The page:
UK artists are, on average, seeing four Spotify streams abroad for every one at home

Spotify is helping drive new levels of export success for British artists, according to the company’s Director of Economics, Will Page.

Speaking to MBW on a panel at the BBC Introducing Live event in London last month (Friday, November 9), Page presented findings which showed how British acts are excelling overseas. (The research cited was created by Page in tandem with data scientist David Erlandsson.)

Page’s presentation, ‘Decoded’ was held on AWAL’s lounge at the BBC event, in front of a crowd of independent artists and industry insiders.

The exec began by pointing out that British artists are now dominating the top spot on the Spotify UK chart. As of November 9, he said, British acts had held the No.1 position on the chart for 52% of the year (slide below).

That figure compared favourably to the 42% proportion of UK chart-toppers seen across the whole of 2017 – an especially impressive stat considering that last year saw the record-breaking release of Ed Sheeran’s Divide.



Page then turned his attention to overseas, aggregating all the streams in the prior month by UK artists at home and comparing that to what they achieved overseas.

This, he announced, produced a ratio of 4:1 – ie. for every one stream at home, UK acts attracted four overseas.

Page said this trend also translated into a “positive trade balance”; for every stream of an overseas act in the UK in the period, he said, Spotify saw two streams of UK acts overseas.

On this basis, the UK, Sweden and, unsurprisingly, the USA remain the only three net exporters of music in the world.

And in news that was clearly relevant for the AWAL audience, Page stressed that the 4:1 ratio was “for the many, not the few” – with 80% of UK artists now seeing the majority of their streams coming from abroad.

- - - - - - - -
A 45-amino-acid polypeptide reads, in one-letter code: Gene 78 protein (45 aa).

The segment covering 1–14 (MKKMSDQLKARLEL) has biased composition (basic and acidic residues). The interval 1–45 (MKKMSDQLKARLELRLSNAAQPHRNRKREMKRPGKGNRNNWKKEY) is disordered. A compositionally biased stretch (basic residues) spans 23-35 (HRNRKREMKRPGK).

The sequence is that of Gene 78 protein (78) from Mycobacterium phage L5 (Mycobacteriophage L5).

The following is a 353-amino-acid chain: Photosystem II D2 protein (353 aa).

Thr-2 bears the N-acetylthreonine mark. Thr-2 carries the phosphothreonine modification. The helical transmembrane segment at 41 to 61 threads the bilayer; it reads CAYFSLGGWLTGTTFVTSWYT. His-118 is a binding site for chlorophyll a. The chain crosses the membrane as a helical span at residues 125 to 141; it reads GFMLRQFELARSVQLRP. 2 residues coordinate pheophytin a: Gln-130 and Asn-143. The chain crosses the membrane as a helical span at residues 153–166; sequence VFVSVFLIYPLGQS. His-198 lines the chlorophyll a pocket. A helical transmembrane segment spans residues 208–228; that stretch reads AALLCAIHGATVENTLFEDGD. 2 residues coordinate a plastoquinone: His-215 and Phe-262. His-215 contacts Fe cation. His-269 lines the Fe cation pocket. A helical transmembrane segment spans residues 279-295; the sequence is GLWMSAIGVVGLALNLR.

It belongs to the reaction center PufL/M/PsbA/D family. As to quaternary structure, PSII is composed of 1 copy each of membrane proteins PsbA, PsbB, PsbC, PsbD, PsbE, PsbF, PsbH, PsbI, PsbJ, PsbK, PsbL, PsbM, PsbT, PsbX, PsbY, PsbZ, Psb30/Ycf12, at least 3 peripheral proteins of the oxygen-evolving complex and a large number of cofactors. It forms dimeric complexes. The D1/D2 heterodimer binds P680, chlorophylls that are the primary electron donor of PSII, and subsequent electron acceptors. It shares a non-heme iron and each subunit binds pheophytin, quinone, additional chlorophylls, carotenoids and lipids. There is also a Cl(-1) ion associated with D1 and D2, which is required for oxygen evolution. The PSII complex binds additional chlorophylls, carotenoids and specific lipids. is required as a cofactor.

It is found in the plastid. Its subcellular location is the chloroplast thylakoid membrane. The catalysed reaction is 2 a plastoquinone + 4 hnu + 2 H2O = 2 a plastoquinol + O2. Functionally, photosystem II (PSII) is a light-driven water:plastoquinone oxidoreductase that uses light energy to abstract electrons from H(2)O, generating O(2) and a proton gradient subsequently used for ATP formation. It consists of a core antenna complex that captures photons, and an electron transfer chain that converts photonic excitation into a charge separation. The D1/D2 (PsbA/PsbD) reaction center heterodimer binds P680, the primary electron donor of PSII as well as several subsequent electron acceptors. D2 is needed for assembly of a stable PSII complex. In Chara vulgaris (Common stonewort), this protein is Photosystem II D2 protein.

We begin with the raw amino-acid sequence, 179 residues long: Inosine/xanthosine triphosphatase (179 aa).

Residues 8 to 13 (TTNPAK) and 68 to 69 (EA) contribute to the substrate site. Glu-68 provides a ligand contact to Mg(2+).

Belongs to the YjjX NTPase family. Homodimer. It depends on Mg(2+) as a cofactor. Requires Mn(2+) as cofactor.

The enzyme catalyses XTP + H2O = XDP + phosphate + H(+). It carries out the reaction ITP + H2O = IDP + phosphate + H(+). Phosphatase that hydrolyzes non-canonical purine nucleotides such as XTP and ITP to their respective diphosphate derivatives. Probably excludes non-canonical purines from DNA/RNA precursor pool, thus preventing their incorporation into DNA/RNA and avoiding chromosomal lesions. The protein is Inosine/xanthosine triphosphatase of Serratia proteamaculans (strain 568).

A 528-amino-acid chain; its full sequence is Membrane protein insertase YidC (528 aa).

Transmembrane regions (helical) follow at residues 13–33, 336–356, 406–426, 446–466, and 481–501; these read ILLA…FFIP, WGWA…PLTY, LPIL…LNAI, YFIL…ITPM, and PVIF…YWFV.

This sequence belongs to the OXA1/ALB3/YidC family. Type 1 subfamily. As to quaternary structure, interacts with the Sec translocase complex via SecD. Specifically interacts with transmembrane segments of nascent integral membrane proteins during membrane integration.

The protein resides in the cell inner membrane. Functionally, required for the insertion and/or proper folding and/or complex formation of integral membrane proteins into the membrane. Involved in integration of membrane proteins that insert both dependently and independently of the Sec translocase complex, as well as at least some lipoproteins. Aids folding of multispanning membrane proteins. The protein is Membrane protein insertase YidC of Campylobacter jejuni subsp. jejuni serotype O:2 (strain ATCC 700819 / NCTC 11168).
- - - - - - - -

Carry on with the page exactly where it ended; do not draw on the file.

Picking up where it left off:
Page then analysed the streaming trajectory of various UK independent artists on Spotify, including British artist Rex Orange County, who works with AWAL and is managed by September.

On Spotify, said Page, Rex OC’s streaming volumes have exploded, as shown by the red line in the chart below, now passing 50m a month.

Yet behind that red line, said Page, lies the geographic breakdown of where those streams are coming from.



The artist’s journey on Spotify began only two years ago, explained Page; the circles capture when and how, with the UK being first to pick up on the artist, followed by the US where streaming volumes quickly grew, and then Asia – which is now picking up the running. (Jakarta is currently Rex OC’s second top city for Spotify.)

Appreciating the UK’s ability to export music was at the core of Page’s message, but he encouraged the audience to learn and look for relevant signals. Strategies around cities as opposed to the traditional conversation around countries or regions was a strong example, said Page – with Spotify releasing city-level data through its Spotify for Artists dashboard.

“The BBC has been one of the reasons why the UK excels at exporting music, so it was important for Spotify to come to Introducing Live and show how that changes in an age of streaming,” page told MBW.

“Consumers have become broadcasters, and playlists are without borders which means artists like Rex are now seeing over 80% of his demand coming from overseas. That might have been the exception in the past – now it’s increasingly the rule.”


[Pictured: Will Page presenting at BBC Introducing Live in November. Credit: Beth Crockatt]Music Business Worldwide

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